TypeScript Interface Tutorial with Examples

An Interface is a structure that acts as a contract in our application. It defines the syntax for classes to follow, which means a class that implements an interface is bound to implement all its members. We cannot instantiate the interface, but it can be referenced by the class object that implements it. 
Learn typescript at TypeScript Tutorial with Examples.
The TypeScript compiler does not convert the interface to JavaScript. It uses interface for type checking. This is also known as "duck typing" or "structural subtyping".

Table of Contents

  1. Simple Interface Example
  2. Interface Optional Properties Example
  3. Interface Readonly properties Example
  4. Extending Interfaces Example
  5. Implementing an Interface Example
  6. Interface for Array Type Example

1. Simple Interface Example

export interface Employee{
    firstName: string;
    lastName: string;
    fullName(): string;
}

let employee: Employee = {
    firstName : "ramesh",
    lastName: "fadatare",
    fullName(): string{
        return this.firstName + " " + this.lastName;
    }
}

console.log(employee.firstName);
console.log(employee.lastName);
console.log(employee.fullName());
Output:
C:\typescript-tutorial> tsc interfaces.ts
C:\typescript-tutorial> node interfaces.js
ramesh
fadatare
ramesh fadatare
The above typescript code is compiled into below plain JavaScript code:
"use strict";
exports.__esModule = true;
var employee = {
    firstName: "ramesh",
    lastName: "fadatare",
    fullName: function () {
        return this.firstName + " " + this.lastName;
    }
};
console.log(employee.firstName);
console.log(employee.lastName);
console.log(employee.fullName());
Note that the TypeScript compiler does not convert the interface to JavaScript.

2. Interface Optional Properties Example

Not all properties of an interface may be required. Interfaces with optional properties are written similar to other interfaces, with each optional property denoted by a ? at the end of the property name in the declaration. 
Here’s an example of this pattern:
interface SquareConfig {
    color?: string;
    width?: number;
}

function createSquare(config: SquareConfig): {color: string; area: number} {
    let newSquare = {color: "white", area: 100};
    if (config.color) {
        newSquare.color = config.color;
    }
    if (config.width) {
        newSquare.area = config.width * config.width;
    }
    return newSquare;
}

let mySquare = createSquare({color: "black"});
console.log(mySquare);
Output:
{ color: 'black', area: 100 }
The advantage of optional properties is that you can describe these possibly available properties while still also preventing the use of properties that are not part of the interface.

3. Interface Readonly properties Example

TypeScript provides a way to mark a property as readonly. This means that once a property is assigned a value, it cannot be changed!:
interface Point {
    readonly x: number;
    readonly y: number;
}
You can construct a Point by assigning an object literal. After the assignment, x and y can’t be changed.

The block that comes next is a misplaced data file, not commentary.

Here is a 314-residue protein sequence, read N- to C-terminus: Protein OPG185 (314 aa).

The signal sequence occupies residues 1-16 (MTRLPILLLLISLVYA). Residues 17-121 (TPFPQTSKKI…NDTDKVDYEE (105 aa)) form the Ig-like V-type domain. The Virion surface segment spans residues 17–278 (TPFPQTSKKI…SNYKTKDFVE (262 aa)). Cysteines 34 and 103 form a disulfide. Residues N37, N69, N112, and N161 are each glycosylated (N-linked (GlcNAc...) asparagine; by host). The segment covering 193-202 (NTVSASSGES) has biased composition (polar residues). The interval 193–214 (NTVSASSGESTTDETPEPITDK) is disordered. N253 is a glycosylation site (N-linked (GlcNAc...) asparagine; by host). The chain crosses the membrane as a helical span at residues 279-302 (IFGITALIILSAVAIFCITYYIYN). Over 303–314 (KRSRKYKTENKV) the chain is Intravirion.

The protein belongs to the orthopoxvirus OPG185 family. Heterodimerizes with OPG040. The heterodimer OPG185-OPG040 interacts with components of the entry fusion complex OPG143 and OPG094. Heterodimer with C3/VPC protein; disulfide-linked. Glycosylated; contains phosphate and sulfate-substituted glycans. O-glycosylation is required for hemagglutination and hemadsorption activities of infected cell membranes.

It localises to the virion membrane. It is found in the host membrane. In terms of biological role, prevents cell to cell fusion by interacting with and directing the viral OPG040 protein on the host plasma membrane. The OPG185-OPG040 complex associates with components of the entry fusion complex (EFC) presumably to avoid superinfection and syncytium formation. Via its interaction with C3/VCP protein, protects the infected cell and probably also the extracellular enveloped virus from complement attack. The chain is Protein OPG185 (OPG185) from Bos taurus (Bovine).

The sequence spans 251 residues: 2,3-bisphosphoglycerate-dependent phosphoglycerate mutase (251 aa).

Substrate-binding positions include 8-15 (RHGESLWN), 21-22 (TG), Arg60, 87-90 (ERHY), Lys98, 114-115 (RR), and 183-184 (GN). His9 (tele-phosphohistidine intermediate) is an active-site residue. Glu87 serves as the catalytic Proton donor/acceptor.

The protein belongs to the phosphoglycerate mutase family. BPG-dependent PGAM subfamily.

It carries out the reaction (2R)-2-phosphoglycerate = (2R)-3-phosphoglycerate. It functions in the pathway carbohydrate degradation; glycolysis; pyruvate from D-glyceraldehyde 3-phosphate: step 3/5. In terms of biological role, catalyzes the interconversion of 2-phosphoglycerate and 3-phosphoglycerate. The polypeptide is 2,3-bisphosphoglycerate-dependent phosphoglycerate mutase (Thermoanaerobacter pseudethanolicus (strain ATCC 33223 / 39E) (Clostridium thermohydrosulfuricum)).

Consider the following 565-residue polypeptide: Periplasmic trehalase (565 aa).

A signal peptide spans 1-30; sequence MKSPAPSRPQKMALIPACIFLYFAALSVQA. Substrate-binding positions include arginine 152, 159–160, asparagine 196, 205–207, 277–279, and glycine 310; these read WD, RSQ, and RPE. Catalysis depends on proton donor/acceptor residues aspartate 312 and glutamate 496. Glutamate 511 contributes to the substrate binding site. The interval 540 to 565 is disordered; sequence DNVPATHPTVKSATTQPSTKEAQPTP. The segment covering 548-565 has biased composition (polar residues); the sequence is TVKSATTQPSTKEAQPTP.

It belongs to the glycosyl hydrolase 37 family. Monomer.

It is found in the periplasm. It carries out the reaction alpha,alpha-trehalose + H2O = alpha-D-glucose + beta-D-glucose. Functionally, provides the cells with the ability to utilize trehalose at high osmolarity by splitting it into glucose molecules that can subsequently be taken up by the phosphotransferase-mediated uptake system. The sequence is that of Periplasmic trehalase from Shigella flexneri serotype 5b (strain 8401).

let p1: Point = { x: 10, y: 20 };
p1.x = 5; // error!

4. Extending Interfaces Example

Interfaces can extend one or more interfaces. This makes writing interfaces flexible and reusable.
interface IAddress {
    address: string;
} 

interface IPerson extends IAddress{
    firstName: string;
    lastName: string;
}

interface IEmployee extends IPerson {
    employeeCode: number;
}

let employeeObj: IEmployee = {
    firstName: "ramesh",
    lastName: "fadatare",
    address: "pune",
    employeeCode: 100
}

console.log(employeeObj);
Output:
{ color: 'black', area: 100 }
{ firstName: 'ramesh',
  lastName: 'fadatare',
  address: 'pune',
  employeeCode: 100 }

5. Implementing an Interface Example

Similar to languages like Java and C#, interfaces in TypeScript can be implemented with a Class.
interface Employee {

    name: string;
    paymentPerHour: number;
    workingHours: number;
    calculateSalary(): number;
}

class Contractor implements Employee {
    name: string;
    paymentPerHour: number;
    workingHours: number;
    constructor(name: string, paymentPerHour: number, workingHours: number) {
        this.name = name;
        this.paymentPerHour = paymentPerHour;
        this.workingHours = workingHours;
    }

    calculateSalary(): number {
        return this.paymentPerHour * this.workingHours;
    }
}

class FullTimeEmployee implements Employee {
    name: string;
    paymentPerHour: number;
    workingHours: number;

    constructor(name: string, paymentPerHour: number) {
        this.name = name;
        this.paymentPerHour = paymentPerHour;
    }

    calculateSalary(): number {
        return this.paymentPerHour * 8;
    }
}

let contractor: Employee;
let fullTimeEmployee: Employee;
contractor = new Contractor('Ramesh contractor', 10, 5);
fullTimeEmployee = new FullTimeEmployee('Ramesh full time employee', 8);

console.log(contractor.calculateSalary());
console.log(fullTimeEmployee.calculateSalary());
Output:
C:\typescript-tutorial> tsc interfaces.ts
C:\typescript-tutorial> node interfaces.js
50
64

6. Interface for Array Type Example

An interface can also define the type of an array where you can define the type of index as well as values
interface NumList {
    [index:number]:number
}

let numArr: NumList = [1, 2, 3];
numArr[0];
numArr[1];
console.log(numArr);


// Array which return string
interface ProLangArray {
    [index:number]:string
}

// use of the interface  
let progLangArray : ProLangArray = ['C', 'C++', 'Java', 'Python'];
console.log(progLangArray);
Output:
[ 1, 2, 3 ]
[ 'C', 'C++', 'Java', 'Python' ]
Learn typescript at TypeScript Tutorial with Examples.

Free Spring Boot Tutorial | Full In-depth Course | Learn Spring Boot in 10 Hours


Watch this course on YouTube at Spring Boot Tutorial | Fee 10 Hours Full Course

Comments